Nullification Summary

  • Last updated on November 11, 2022

The theory that the states are the final arbiters of the limits of national authority and that each may veto the enforcement of federal laws it determines to be unconstitutional, at least within its own boundaries.

First articulated by Thomas Jefferson,Jefferson, Thomas in his draft of the Kentucky Resolutions of 1798, nullification rests on the theory that the Constitution of the United States is a compact among the sovereign states. The authorities of the national government are carefully limited, encompassing only those powers surrendered by the states. Because the national government is a creation of this compact, it cannot judge the limits of its own authorities under it. States, having no superior authority among them, must each judge for themselves whether the national government has exceeded those limited grants of authority.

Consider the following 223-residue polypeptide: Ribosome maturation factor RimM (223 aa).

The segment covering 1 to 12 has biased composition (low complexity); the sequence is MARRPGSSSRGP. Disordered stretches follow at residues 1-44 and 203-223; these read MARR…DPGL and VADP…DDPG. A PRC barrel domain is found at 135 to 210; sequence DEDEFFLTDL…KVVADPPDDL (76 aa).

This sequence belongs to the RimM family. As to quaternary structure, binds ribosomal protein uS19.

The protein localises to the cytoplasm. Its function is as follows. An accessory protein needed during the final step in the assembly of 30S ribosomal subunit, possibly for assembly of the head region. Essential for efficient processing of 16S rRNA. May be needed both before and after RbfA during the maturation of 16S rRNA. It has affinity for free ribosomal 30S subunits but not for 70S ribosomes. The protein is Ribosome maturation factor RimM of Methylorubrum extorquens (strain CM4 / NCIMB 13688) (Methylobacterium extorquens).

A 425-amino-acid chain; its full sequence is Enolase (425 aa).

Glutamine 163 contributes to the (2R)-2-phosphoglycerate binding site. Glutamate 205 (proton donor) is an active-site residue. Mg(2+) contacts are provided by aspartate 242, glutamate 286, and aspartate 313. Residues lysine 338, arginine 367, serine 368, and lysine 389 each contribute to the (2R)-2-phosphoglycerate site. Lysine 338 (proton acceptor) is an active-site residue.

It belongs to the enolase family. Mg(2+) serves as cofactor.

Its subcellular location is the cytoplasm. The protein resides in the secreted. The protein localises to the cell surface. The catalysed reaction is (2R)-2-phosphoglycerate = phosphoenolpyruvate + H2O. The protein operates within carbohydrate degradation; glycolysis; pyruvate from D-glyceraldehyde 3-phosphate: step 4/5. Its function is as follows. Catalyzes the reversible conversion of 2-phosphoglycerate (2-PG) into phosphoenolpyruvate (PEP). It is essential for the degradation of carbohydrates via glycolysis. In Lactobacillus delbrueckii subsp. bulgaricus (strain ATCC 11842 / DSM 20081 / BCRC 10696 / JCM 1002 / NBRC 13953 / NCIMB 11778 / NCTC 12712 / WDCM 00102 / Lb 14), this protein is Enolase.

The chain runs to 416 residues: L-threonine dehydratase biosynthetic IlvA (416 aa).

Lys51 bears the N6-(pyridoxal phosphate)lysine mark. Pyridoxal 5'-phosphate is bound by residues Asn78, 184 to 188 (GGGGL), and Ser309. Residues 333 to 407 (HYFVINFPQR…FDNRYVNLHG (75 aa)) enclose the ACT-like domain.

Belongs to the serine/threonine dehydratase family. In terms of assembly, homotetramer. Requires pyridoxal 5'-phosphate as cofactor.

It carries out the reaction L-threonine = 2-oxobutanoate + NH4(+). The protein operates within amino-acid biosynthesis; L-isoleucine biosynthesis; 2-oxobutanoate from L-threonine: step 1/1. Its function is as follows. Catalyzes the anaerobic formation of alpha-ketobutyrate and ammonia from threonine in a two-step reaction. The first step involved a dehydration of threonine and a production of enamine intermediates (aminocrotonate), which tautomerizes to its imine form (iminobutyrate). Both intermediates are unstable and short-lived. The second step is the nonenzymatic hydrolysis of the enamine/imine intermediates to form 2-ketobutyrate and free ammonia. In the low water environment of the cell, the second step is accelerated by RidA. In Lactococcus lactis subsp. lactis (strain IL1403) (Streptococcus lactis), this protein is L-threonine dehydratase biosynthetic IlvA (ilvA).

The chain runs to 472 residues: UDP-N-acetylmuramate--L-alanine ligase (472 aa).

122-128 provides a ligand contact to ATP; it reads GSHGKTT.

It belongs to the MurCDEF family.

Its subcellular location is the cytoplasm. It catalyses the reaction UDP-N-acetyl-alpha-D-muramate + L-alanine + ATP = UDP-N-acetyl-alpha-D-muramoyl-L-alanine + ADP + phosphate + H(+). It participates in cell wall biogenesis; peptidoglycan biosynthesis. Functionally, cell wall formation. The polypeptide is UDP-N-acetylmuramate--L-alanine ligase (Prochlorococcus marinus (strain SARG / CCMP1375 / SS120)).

The Supreme Court, in cases such as Chisholm v. Georgia[case]Chisholm v. Georgia[Chisholm v. Georgia] (1793), Martin v. Hunter’s Lessee[case]Martin v. Hunter’s Lessee[Martin v. Hunter’s Lessee] (1816), McCulloch v. Maryland[case]McCulloch v. Maryland[MacCulloch v. Maryland] (1819), and Cohens v. Virginia[case]Cohens v. Virginia[Cohens v. Virginia] (1821), adopted the opposing view, that the Constitution is a compact among the people, acting as a national community. The Constitution establishes a federal government of limited authorities that are to be given broad interpretations and the operation of which cannot be limited by the states. In Ableman v. Booth[case]Ableman v. Booth[Ableman v. Booth] (1859), the Court rebuffed Wisconsin’s attempt to frustrate enforcement of the Fugitive Slave Act of 1850 and affirmed the authority of the Court to determine the constitutionality of federal legislation. This authority was reaffirmed in Cooper v. Aaron[case]Cooper v. Aaron[Cooper v. Aaron] (1958).

Ableman v. Booth

Chisholm v. Georgia

Cohen v. Cowles Media Co.

Cooper v. Aaron

Federalism

Jefferson, Thomas

McCulloch v. Maryland

Martin v. Hunter’s Lessee

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